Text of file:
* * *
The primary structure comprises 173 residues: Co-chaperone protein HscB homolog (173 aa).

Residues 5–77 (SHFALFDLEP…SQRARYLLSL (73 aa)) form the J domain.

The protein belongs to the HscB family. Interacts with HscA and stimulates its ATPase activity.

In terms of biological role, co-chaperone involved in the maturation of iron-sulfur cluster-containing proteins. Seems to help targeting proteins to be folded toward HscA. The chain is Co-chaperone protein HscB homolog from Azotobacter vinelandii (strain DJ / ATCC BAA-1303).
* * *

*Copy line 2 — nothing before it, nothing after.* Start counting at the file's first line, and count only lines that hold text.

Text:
Residues 5–77 (SHFALFDLEP…SQRARYLLSL (73 aa)) form the J domain.